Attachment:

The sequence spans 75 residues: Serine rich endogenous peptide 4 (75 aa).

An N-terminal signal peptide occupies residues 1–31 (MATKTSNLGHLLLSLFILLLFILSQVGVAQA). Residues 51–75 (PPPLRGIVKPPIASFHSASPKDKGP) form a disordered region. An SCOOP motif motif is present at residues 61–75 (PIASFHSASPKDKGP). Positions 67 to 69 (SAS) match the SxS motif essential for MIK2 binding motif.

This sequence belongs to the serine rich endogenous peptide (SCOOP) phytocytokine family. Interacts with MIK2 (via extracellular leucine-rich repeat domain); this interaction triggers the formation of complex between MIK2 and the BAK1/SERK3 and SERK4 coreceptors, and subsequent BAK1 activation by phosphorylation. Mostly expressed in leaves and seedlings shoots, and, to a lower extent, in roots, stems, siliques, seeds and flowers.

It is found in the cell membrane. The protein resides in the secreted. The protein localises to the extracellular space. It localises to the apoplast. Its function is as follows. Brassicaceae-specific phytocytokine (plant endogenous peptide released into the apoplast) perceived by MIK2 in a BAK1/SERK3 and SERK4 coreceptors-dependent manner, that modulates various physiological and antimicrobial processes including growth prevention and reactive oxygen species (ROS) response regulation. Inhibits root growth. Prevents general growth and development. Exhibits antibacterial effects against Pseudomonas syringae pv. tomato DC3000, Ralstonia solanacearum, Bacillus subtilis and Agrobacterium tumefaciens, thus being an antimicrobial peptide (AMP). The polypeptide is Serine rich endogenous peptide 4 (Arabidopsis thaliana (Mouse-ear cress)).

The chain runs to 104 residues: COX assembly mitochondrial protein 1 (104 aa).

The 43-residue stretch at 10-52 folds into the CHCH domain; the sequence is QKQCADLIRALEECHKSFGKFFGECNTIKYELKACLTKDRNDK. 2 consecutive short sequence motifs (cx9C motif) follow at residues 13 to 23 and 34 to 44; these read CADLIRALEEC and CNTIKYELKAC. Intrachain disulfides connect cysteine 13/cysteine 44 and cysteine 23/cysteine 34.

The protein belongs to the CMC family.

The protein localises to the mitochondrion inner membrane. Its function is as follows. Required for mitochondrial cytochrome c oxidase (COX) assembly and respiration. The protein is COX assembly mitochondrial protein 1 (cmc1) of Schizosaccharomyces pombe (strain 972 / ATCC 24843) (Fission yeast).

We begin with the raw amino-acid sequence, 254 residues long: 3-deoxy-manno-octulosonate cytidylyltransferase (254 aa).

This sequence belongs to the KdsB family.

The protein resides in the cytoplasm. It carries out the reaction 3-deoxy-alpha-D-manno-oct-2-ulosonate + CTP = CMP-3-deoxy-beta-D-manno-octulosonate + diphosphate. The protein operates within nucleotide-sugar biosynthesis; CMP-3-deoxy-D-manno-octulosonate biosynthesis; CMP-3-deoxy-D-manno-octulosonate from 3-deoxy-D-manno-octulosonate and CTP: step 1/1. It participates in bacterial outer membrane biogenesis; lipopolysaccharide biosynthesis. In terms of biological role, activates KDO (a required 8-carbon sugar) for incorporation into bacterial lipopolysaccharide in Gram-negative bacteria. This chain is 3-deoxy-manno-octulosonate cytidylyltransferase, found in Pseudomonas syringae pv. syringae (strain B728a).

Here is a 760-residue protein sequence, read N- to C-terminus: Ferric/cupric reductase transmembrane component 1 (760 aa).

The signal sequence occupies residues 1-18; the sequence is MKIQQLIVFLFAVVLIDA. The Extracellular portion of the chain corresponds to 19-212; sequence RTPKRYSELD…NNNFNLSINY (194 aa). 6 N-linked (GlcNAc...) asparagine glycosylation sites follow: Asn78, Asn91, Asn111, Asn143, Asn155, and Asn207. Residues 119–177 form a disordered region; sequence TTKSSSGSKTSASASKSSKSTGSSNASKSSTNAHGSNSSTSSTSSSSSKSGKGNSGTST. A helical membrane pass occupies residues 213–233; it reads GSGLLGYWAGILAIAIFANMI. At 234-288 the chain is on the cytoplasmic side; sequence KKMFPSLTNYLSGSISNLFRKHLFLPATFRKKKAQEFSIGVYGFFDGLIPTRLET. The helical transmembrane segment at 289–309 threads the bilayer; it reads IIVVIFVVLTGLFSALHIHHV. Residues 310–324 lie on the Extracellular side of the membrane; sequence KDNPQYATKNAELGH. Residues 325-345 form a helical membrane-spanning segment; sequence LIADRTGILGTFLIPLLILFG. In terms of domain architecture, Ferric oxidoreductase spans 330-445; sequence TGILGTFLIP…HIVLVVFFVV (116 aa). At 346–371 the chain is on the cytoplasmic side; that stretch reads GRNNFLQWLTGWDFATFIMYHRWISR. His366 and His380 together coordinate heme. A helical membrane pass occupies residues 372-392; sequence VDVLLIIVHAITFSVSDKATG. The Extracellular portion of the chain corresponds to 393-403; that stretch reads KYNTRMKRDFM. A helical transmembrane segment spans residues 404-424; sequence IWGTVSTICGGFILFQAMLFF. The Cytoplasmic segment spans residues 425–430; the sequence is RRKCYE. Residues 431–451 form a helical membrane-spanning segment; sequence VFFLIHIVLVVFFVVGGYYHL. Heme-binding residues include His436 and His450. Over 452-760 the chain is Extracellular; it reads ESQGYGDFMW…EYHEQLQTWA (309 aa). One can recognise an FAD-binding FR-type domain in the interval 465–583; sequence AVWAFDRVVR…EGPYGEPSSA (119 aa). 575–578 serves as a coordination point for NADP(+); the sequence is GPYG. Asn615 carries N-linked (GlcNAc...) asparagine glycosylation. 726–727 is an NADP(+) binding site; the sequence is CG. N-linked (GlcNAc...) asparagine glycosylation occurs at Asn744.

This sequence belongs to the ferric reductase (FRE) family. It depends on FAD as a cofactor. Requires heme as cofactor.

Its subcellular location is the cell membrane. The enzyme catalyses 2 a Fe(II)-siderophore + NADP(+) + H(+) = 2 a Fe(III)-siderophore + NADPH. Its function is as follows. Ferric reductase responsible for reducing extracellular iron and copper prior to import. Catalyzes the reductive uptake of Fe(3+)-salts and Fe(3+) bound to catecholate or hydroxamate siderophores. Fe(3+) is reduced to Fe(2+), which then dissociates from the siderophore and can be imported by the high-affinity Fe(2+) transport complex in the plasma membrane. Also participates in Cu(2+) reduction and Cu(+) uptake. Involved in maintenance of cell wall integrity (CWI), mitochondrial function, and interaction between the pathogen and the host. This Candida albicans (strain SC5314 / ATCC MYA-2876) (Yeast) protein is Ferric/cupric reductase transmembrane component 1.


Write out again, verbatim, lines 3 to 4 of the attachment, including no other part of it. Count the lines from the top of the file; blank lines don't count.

This sequence belongs to the serine rich endogenous peptide (SCOOP) phytocytokine family. Interacts with MIK2 (via extracellular leucine-rich repeat domain); this interaction triggers the formation of complex between MIK2 and the BAK1/SERK3 and SERK4 coreceptors, and subsequent BAK1 activation by phosphorylation. Mostly expressed in leaves and seedlings shoots, and, to a lower extent, in roots, stems, siliques, seeds and flowers.

It is found in the cell membrane. The protein resides in the secreted. The protein localises to the extracellular space. It localises to the apoplast. Its function is as follows. Brassicaceae-specific phytocytokine (plant endogenous peptide released into the apoplast) perceived by MIK2 in a BAK1/SERK3 and SERK4 coreceptors-dependent manner, that modulates various physiological and antimicrobial processes including growth prevention and reactive oxygen species (ROS) response regulation. Inhibits root growth. Prevents general growth and development. Exhibits antibacterial effects against Pseudomonas syringae pv. tomato DC3000, Ralstonia solanacearum, Bacillus subtilis and Agrobacterium tumefaciens, thus being an antimicrobial peptide (AMP). The polypeptide is Serine rich endogenous peptide 4 (Arabidopsis thaliana (Mouse-ear cress)).